To enable the International Convention on Enforced Disappearance to enter into force, nations must accept their responsibilities
Paris, 30 August 2007
On 30 August, the International Day of the Disappeared, FIACAT calls on the 57 countries which on 6 February 2007 signed the International Convention for the Protection of All Persons from Enforced Disappearance, and the countries which have signed since then, to ratify it as soon as possible.
FIACAT also encourages those countries which have not yet signed this new instrument to do so without delay.
The Convention, which was adopted on 20 December 2006 by the United Nations General Assembly in New York, needs to be ratified by 20 countries before it can come into force.
The International Convention on Enforced Disappearance is one of the most ambitious human rights instruments ever adopted by the United Nations. Forced disappearance now constitutes a crime, and may even be an element of a crime against humanity. Victims, or their families, are recognised as having the right to know the truth, and as entitled to protection and reparation. Countries have an obligation to take preventive measures, by increasing safeguards in connection with detention, and in particular by imposing an absolute ban on secret detention.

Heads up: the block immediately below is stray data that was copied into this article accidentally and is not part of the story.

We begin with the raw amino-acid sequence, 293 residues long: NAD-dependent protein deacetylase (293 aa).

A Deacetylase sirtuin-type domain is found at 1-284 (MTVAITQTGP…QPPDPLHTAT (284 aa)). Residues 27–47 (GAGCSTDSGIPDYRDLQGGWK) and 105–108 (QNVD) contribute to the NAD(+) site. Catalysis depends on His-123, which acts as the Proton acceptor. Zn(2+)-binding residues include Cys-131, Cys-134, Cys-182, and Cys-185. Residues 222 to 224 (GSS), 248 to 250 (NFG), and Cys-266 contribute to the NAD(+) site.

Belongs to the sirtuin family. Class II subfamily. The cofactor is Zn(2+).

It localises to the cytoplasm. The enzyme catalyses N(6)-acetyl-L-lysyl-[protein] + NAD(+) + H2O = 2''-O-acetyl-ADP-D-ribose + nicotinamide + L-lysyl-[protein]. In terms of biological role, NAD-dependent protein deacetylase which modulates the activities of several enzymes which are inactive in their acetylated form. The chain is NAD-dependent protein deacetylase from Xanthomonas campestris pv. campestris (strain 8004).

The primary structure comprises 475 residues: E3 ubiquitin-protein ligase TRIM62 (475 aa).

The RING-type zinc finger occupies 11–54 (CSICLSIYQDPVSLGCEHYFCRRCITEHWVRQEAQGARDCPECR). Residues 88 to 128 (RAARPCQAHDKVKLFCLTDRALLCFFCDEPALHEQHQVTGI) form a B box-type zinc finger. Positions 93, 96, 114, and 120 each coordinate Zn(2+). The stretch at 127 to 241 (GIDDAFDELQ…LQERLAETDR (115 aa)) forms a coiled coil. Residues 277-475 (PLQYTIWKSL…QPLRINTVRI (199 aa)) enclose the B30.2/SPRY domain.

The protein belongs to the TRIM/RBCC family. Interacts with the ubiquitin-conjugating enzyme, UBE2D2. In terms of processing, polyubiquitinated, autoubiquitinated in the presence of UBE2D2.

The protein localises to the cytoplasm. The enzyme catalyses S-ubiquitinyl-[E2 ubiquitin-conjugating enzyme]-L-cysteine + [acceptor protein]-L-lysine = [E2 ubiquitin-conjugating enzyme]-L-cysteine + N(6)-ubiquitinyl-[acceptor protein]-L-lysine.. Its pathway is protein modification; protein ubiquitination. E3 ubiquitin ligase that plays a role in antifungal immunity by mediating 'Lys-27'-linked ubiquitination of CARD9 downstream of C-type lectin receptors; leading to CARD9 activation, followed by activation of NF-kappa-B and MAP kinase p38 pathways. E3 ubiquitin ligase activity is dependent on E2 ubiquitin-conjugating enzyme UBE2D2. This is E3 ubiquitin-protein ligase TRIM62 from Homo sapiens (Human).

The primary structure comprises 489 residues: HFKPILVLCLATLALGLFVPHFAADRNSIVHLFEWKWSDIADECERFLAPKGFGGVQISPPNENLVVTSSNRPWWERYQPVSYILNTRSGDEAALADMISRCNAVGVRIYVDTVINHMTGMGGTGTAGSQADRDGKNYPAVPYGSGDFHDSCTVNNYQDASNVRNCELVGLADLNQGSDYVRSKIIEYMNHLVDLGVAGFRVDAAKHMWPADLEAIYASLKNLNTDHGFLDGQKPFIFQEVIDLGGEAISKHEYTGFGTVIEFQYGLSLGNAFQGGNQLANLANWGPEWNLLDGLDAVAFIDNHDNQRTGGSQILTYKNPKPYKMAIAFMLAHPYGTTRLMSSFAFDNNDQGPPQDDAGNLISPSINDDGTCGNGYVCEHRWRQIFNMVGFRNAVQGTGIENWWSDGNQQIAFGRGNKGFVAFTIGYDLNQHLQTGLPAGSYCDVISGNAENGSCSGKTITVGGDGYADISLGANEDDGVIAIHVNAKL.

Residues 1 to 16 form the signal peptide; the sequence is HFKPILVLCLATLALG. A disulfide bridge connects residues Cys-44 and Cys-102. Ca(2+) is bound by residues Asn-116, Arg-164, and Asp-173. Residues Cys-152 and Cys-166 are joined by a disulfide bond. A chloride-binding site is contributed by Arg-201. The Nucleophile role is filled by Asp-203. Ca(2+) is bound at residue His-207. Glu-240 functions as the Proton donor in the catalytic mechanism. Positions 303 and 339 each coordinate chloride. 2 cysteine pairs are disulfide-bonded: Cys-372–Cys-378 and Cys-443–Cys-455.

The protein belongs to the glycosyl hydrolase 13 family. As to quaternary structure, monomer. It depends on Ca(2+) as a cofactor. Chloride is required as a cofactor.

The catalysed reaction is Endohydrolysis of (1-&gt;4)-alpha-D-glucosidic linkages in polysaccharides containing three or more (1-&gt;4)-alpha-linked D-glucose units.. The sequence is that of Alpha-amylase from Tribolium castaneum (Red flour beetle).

The crime of forced disappearance still unfortunately has great contemporary relevance in various regions of the world, even under democratic regimes. This day provides an opportunity to remind countries of their human rights and humanitarian law obligations towards people who have disappeared and their family members.
Contact: Nathalie Jeannin: firstname.lastname@example.org